As part of our ongoing efforts to get to know our users better, the UCSF Library web team decided we wanted some of that sweet, sweet microfeedback action, and so we deployed a very short satisfaction survey at library.ucsf.edu back in July.
Anytime a patron clicked the How Are We Doing button at the bottom of every page, they were asked a simple question: How would you rate your experience today? Patrons could let us know if they were satisfied or unsatisfied with their web experience.
Regardless of their answer, they’d be prompted to go into detail and provide some demographic information, but the only required question was whether they were satisfied/unsatisfied. Our hope was that keeping the survey short and to the point, and constantly available on every page, would encourage participation.
The not-so-secret goal of this survey structure was for the web team to learn directly from our patrons where they’re having problems, so that we make improvements to the website based on their needs and not our own assumptions. Our thinking was that a user frustrated enough to leave a comment was a user we’d want to hear from.
Enough Background Already, What Did We Learn?
The stats below are from July 7 through August 23, 2015, the day before we introduced our new Help feature. We’re excluding overlapping dates from this analysis because the Help button began competing with the How Are We Doing button for user attention (more on this below), and we wanted to base our analysis on clean data.
Of the 201 responses received during that period, 65% had a satisfactory experience at our site. Hooray!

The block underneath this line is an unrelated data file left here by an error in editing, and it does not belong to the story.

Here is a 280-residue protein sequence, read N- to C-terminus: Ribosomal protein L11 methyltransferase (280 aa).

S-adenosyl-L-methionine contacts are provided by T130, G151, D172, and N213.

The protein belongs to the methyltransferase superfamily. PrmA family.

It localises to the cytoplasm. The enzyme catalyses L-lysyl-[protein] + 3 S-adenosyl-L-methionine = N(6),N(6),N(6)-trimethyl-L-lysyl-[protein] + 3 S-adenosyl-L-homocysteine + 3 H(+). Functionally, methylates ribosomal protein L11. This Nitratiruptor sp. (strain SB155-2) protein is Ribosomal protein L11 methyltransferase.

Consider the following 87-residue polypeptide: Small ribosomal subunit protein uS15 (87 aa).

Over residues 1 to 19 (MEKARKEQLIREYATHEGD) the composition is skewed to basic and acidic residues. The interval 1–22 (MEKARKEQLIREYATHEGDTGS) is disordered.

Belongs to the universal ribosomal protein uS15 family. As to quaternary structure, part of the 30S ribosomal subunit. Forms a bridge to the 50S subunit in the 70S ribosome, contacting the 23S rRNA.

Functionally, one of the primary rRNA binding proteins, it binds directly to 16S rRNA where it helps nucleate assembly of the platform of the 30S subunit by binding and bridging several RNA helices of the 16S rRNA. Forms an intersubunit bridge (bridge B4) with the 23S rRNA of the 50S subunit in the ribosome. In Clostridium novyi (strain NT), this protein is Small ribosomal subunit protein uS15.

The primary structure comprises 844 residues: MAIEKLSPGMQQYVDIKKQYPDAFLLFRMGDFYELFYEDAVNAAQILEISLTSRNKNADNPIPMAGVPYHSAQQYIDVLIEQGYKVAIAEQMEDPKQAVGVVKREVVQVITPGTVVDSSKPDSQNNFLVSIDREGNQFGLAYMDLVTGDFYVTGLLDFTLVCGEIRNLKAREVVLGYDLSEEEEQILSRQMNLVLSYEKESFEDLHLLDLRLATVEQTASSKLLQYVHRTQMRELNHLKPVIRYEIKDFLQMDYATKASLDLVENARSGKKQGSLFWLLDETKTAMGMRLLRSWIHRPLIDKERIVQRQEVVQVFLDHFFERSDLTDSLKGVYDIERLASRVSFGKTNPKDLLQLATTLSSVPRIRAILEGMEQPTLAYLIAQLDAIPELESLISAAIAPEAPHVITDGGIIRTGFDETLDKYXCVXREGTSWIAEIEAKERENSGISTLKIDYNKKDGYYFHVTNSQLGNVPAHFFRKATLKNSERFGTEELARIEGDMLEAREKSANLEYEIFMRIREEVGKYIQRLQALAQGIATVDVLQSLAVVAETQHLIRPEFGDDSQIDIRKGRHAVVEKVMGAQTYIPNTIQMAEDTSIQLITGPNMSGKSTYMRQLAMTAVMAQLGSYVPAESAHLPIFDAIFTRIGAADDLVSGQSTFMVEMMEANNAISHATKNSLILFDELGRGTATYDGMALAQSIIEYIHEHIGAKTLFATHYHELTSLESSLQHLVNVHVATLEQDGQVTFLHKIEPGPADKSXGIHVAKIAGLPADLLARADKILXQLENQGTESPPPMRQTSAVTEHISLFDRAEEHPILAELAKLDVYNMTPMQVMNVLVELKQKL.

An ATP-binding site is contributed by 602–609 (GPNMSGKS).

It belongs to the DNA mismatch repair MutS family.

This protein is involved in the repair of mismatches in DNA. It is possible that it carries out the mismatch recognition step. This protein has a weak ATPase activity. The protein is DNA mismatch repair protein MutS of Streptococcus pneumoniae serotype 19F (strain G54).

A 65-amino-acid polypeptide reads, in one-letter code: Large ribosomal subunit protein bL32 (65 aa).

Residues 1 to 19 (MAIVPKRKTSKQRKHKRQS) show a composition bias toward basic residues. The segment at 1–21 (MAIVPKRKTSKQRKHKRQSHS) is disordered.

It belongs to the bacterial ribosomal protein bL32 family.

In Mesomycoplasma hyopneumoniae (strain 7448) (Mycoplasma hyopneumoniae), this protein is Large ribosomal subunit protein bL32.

If we drill down to the 76% of respondents who shared their demographic information, the overwhelming number of responses came from UCSF affiliates (94%), with Staff leading the way, closely followed by Faculty, then Students. It’s likely the data was skewed by the summer months, and it’ll be interesting to see if the affiliation breakdown changes now that the fall semester is in full swing.
Patron satisfaction is awesome, but remember our not-so-secret goal was to learn why our users are unsatisfied. While only 20% of all respondents bothered to comment at all, our hypothesis about frustrated users being more likely to go into detail was correct: 87% of comments came from unsatisfied users. Hooray (really)!
What’s Making our Users Unhappy?
Most of the frustration came from patrons who felt that navigating the site and finding what they needed was just too hard. 2nd prize for user frustration goes to remote access issues, with patrons expressing difficulties getting to articles using EZproxy, UC-eLinks, and VPN.
Connection errors and Library service issues (comments like you don’t have a book I want and my barcode number doesn’t work anymore) tied for 3rd place, and I was personally amused and humbled to know that 9% of the feedback was about how annoying they found the feedback survey popup window (removed after a few weeks).
So What’s Next?
We were fortunate to meet with some respondents, and we used their comments and other key takeaways from our satisfaction survey, the interviews we conducted with our customer-facing staff, and the LibQUAL 2013 survey to finalize the Library User Personas we’ll rely on as we make changes going forward.
We’ll keep our satisfaction survey going, but with the successful rollout of the Help feature, the time has come to modify how we ask for feedback. The How Are We Doing and Help buttons serve different purposes; unfortunately, the current design doesn’t make that distinction clear. Getting requests for help in the satisfaction survey gave us useful information before we rolled out the Help feature, but now it’s more appropriate that help me please comments get routed to the right person right away for faster customer service.
We’ll launch our more low-key request for feedback this week.